Biden can boast of cabinet diversity, including Buttigieg, but is this an identity policy?

I sat down to write down the political reasons why Joe Biden touched Pete Buttige yesterday to head the Transportation Department when the President-elect introduced:

“The first openly gay candidate to head the cabinet department.”

I gently hinted that identity politics played too much of a role in Biden’s choice when he offered this summary:

“The first black defense secretary, the first Latin leader of DHS and the first Latin leader of HHS. The first … a woman of South Asian American descent at the head of OMB, the first woman and a leading Asian-American [as] the U.S. trade representative … The first black woman to chair the president’s economic advisory board, the first woman to hold the position of finance minister for Alexander Hamilton. “


If Biden didn’t try to recall all the loyal Democrat interest groups, it made a pretty good impression.

Look, it’s not a question of how important diversity is. Of course, Biden celebrates the most representative cabinet in American history – not to mention Kamala Harris – especially after President Trump’s mostly white and mostly male lineup.

From now on, if Jennifer Granholm includes the leak of former Michigan governor as energy secretary, Biden will name nine women and eight men.

But do you check the boxes without gaining the expertise? VA leader Denis McDonough, a former Obama chief of staff, is not a veteran. Buttigieg does not provide a background on transport issues and Granholm has no specific evidence on energy issues. At HHS, Xavier Bercera worked as a congressman and attorney general for California on health issues, but is not a doctor or medical expert.

As for politics, the 38-year-old was Presidential rival Buttigieg, who dropped out of Biden’s support just before Tuesday Tuesday, and that’s his reward. Of course, his selection garnered praise from the LBGTQ groups.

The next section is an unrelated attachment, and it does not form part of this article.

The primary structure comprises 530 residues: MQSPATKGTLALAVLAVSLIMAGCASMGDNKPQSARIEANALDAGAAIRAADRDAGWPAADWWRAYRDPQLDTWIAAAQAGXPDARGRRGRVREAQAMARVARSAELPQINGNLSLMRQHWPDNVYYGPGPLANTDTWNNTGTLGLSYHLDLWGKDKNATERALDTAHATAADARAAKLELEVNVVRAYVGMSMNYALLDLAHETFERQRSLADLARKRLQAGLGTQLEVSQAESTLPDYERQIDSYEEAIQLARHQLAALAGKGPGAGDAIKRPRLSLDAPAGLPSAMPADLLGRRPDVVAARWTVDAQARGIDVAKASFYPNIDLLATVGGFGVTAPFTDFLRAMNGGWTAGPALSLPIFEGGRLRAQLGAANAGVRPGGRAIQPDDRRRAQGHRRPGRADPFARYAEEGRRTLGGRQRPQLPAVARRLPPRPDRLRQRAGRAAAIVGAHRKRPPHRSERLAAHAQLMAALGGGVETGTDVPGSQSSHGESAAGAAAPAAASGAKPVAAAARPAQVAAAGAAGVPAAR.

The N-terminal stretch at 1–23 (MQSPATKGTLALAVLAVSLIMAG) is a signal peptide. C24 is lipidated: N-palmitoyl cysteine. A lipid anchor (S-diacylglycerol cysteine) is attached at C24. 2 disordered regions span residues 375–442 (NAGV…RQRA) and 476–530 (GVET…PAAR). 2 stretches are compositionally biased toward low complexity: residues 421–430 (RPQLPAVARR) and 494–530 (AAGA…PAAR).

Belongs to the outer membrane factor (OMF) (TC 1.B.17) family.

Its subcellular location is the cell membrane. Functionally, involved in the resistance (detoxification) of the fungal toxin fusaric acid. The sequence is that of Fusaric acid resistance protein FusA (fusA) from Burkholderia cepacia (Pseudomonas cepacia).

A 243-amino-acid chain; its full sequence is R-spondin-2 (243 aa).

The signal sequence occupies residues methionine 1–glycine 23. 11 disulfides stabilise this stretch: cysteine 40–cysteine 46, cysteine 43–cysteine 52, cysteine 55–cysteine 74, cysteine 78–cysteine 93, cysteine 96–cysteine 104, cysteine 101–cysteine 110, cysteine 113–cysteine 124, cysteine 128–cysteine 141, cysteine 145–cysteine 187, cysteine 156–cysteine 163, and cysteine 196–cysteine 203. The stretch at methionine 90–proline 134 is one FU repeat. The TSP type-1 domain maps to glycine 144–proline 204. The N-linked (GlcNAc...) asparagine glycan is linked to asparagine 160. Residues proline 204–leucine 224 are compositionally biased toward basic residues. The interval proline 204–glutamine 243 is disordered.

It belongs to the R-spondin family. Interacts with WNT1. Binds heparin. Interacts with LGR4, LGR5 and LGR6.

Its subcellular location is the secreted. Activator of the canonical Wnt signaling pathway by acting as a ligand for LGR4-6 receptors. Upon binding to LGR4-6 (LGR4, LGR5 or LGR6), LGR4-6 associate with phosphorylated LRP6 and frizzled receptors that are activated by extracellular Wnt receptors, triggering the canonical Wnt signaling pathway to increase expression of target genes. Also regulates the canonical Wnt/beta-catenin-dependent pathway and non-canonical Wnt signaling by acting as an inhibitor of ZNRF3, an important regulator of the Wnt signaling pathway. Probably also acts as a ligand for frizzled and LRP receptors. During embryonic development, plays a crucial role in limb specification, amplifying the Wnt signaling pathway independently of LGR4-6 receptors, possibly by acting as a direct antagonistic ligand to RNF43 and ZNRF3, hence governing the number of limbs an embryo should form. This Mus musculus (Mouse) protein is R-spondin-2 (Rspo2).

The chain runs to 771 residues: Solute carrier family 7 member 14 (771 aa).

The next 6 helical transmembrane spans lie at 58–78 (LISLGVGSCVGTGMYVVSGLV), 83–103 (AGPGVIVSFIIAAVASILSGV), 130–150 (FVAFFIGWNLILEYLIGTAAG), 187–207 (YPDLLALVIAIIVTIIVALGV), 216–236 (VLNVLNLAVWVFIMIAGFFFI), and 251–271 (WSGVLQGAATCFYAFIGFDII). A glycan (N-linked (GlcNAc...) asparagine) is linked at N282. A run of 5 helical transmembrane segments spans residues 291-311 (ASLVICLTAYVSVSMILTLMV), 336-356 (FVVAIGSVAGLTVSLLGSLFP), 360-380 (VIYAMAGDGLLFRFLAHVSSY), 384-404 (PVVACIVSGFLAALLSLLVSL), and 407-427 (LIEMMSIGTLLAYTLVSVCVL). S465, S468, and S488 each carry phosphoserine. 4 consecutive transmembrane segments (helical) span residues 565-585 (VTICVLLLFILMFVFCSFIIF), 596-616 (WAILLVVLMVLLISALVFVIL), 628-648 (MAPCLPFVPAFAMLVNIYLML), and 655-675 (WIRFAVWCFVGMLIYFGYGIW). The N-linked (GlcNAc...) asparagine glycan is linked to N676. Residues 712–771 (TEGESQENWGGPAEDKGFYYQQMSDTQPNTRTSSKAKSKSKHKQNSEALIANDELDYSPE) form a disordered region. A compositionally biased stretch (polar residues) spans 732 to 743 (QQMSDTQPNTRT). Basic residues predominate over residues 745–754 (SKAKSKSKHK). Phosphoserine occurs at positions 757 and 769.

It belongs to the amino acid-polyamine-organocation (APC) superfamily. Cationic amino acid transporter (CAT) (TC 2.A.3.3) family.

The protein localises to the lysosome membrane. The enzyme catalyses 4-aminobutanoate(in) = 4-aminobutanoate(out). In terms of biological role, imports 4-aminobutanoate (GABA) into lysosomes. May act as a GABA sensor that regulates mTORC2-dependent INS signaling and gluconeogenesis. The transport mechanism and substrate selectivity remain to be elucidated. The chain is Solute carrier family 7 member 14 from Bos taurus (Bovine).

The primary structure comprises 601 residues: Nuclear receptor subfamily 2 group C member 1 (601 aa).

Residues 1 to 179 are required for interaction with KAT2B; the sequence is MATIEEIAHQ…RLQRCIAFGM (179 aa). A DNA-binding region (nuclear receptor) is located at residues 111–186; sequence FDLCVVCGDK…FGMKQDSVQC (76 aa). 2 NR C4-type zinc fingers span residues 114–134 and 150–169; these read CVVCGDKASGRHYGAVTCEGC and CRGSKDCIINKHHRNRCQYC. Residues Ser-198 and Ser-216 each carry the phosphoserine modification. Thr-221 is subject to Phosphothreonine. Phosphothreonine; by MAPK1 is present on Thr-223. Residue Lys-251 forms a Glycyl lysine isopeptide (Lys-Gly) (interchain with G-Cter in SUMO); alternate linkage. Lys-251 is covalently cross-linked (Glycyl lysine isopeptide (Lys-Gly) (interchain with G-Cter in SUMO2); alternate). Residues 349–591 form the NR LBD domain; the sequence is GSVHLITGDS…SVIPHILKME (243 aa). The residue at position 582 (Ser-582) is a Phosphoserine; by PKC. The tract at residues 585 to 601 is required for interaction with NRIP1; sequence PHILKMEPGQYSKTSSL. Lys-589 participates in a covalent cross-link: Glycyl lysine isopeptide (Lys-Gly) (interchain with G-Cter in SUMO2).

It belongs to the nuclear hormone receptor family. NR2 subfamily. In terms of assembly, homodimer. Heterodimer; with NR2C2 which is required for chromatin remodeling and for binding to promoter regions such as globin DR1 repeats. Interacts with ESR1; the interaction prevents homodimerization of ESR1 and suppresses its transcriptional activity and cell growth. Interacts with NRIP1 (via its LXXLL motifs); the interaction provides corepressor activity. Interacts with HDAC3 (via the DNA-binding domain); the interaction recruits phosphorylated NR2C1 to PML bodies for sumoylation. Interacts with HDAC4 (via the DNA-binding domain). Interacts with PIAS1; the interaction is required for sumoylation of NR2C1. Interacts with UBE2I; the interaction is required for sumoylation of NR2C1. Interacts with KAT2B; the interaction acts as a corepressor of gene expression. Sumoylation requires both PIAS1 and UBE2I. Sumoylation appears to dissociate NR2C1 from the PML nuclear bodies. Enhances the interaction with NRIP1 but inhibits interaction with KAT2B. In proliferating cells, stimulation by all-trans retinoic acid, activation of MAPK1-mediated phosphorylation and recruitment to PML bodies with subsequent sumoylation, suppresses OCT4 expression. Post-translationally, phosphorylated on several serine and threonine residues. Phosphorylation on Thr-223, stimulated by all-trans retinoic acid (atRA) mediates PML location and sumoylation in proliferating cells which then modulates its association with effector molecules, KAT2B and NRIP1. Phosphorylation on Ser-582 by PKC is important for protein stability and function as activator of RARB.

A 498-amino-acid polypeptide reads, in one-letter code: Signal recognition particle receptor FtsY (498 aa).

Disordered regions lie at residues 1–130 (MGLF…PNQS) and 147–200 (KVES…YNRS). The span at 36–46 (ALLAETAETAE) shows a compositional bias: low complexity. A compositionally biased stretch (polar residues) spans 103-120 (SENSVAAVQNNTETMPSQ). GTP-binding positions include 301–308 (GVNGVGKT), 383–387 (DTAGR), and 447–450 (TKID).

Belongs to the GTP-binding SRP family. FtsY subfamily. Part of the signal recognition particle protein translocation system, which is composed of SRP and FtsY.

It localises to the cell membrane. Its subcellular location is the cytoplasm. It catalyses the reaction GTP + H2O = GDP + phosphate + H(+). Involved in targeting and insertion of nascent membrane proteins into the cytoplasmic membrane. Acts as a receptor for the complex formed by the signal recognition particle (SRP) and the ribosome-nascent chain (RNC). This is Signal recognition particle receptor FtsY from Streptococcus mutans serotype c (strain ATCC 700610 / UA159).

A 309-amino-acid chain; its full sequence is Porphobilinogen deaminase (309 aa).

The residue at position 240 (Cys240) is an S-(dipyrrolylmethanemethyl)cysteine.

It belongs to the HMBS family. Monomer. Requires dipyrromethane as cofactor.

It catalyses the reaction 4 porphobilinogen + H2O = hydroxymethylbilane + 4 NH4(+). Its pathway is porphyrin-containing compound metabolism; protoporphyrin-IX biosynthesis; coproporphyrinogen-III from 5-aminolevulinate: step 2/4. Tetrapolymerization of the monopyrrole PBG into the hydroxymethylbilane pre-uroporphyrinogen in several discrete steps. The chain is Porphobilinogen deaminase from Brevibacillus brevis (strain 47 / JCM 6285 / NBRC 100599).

Buttigieg recalled yesterday that he was 17 and watched as Senate Republicans blocked voting on Bill Clinton’s gay candidate, James Hormel, as Luxembourg’s ambassador – a sign of how far society had come. Trump appointed Ric Grenell as ambassador to Germany and director of national intelligence.

While Buttigieg is familiar with transportation issues as a former small-town mayor, he actually wanted to be a UN ambassador, but he was boxed by an Arika-American woman, Linda Thomas-Greenfield. Mayor Pete, who has no future in the conservative Indiana state, needed a high-profile position, and as a former adviser to McKinsey, he probably has the same qualifications as many other politicians and party hackers who led the DOT.

Other nominees – former climate prime minister Gina McCarthy, former agriculture secretary Tom Vilsack for the same job, possibly Samantha Power for AID (according to Axios) – really see the next four years as Barack Obama’s third term. And the critique of the comfort-built cabinet, the wide selection of re-run Joe and Obama’s friends, lacks excitement, fresh thinking, or great personalities.

That’s what Biden might want when he tries to lower the temperature in Washington. And the conflicting pressures of the minority and other groups at this or that post may also signal a return to a policy of normality.


The medicine about the various contestants will soon be forgotten and is clearly more of a Beltway ritual than scorched battles over election fraud and prosecution. With a few exceptions (state, defense, finance, and justice), most cabinet officials don’t get much media attention unless there is a crisis in their area or a scandal in their department.

As for Biden’s appeal to the unit, it collided at a rapid pace in an interview with Jennifer O’Malley Dillion, a campaign boss whose disciplined style helped her win the presidency.

He told Glamor magazine that Biden was ridiculed for saying he could work with Republicans, adding, “I’m not saying they’re not a lot of people. Mitch McConnell is terrible.”

It was an undisciplined moment for the incoming White House deputy chief of staff, whose administration could turn on Biden’s ability to make deals with his old Senate colleague.